The phrase “wellness check” rang out to me this past weekend. 

Wellness is a noun that the Oxford Dictionary of Sports Science and Medicine defines as, “a condition obtained when a person achieves a level of health that minimizes the chances of becoming ill. Wellness is achieved by a combination of emotional, environmental, mental, physical, social, and spiritual health.“

Companies, communities, college campuses, and even apps talk about having programs that will help people achieve a state of wellness. Valpo’s own Health Center has a program:

“The mission of the Health Center’s Wellness Program is to enhance organizational health by fostering interest and encouraging students to initiate or expand healthier lifestyles, provide diverse wellness programs to meet a wide range of personal health needs, and develop a positive school culture that is focused on celebrating and improving the quality of life for all students.”

Wellness is supposed to be about a holistic approach to people having a stronger quality of life. However, this past weekend in Fort Worth, Texas, a neighbor called the police to do a wellness check at a house that had the front door open for hours. When the police arrived and began to search the perimeter, they eventually saw a black woman through a window and within four seconds, shot Atatiana Jefferson in her own home. She was the “cool aunt” who was up late with her nephew playing Xbox. Our wellness in our communities is broken.  As a white person I have no fear of a wellness check, yet this is not the case for many people of color. 

If wellness means the emotional, environmental, mental, physical, social, and spiritual health of all people are valued, we have work to do. This means needing to be honest about the illness of racism that infects our systems. We need to be honest that access to true wellness is currently limited for people of color due to the systems that are at work. We are called to work for a new wellness program in our country and in our communities, a wellness program that truly strives to improve the quality of life for all people.  

 As a white person I grew up hearing about the importance of being color-blind. It has only been due to some uncomfortable and faithful conversations, deep listening, and deep reading that have helped me to see that being color-blind is to ignore the realities that my black and brown neighbors live.  To be color-blind is to be blind to the virus of racism that has infected our systems in such a way that we don’t even realize, causing a deep sense of our society being unwell. God calls us to do the work of striving for justice in our world and for our neighbor. When we fail to answer this call, lives are at risk.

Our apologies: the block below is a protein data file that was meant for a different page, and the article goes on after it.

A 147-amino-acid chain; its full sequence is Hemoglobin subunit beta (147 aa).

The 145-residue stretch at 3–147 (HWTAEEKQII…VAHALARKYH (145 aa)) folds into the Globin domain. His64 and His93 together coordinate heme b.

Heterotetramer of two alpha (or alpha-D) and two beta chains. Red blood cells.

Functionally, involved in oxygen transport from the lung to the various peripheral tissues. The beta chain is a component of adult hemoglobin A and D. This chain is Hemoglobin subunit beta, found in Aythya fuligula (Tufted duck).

In Letter from a Birmingham Jail, the Rev. Dr. Martin Luther King, Jr. wrote, “I must confess that over the last few years I have been gravely disappointed with the white moderate. I have almost reached the regrettable conclusion that the Negro’s great stumbling block in his stride toward freedom is not the White Citizens Counciler or the Ku Klux Klanner but the white moderate who is more devoted to ‘order’ than to justice; who prefers a negative peace which is the absence of tension to a positive peace which is the presence of justice…”

Throughout Jesus’ ministry, he was a boundary crosser. Over and over Jesus went into the communities, houses, and places that were unclean, unsafe, unworthy. Over and over he challenged his followers to interact with that and those who were different. Over and over he challenged the systems that were oppressive, that excluded, that denied the full humanity of all people. Being a follower of Jesus is a call to strive for everyone to experience the abundance, the wellness of life that God desires for ALL people. However, this requires getting in a boat with Jesus to go to the other side for a journey that will most certainly include storms and other risks. Trusting that Jesus is with you in the boat, moving toward a different kind of peace in the midst of the storm—a peace that, in our current context, comes when we are willing to listen deeply to the story of this land…

This land and the stories of those whose ancestors had lived here long before White Europeans arrived and were killed by violence and disease.

This land and the systems that are in our very soil from years of free labor extracted from black bodies, brutally beaten and oppressed to create wealth for the white plantation owners and white communities in the south and the north.

This land and the policies that created access to quality housing and education, but only for white residents. 

This land and the structures that have embedded implicit bias inside of all of us. Are we willing to be honest about the stereotypes and bias we hold in ourselves? What is it that allows trained officers over and over to say that the presence of a black body made them feel threatened? What is it in myself that makes me scared to ask these questions? 

How is our faith calling us to listen, to get in the boat, to examine ourselves and our systems? How can we trust that though the storms and discomfort may come, that Jesus will be present with us in the important work of truly caring for our neighbor? How can we strive for wellness for ALL of God’s children?

Dcs. Kristin

Oct. 16, 2019

Deaconess Kristin Lewis and University Pastor James Wetzstein take turns writing weekly reflections. You can contact Deaconess Kristin here and Pastor Jim here

 

Print Friendly, PDF & Email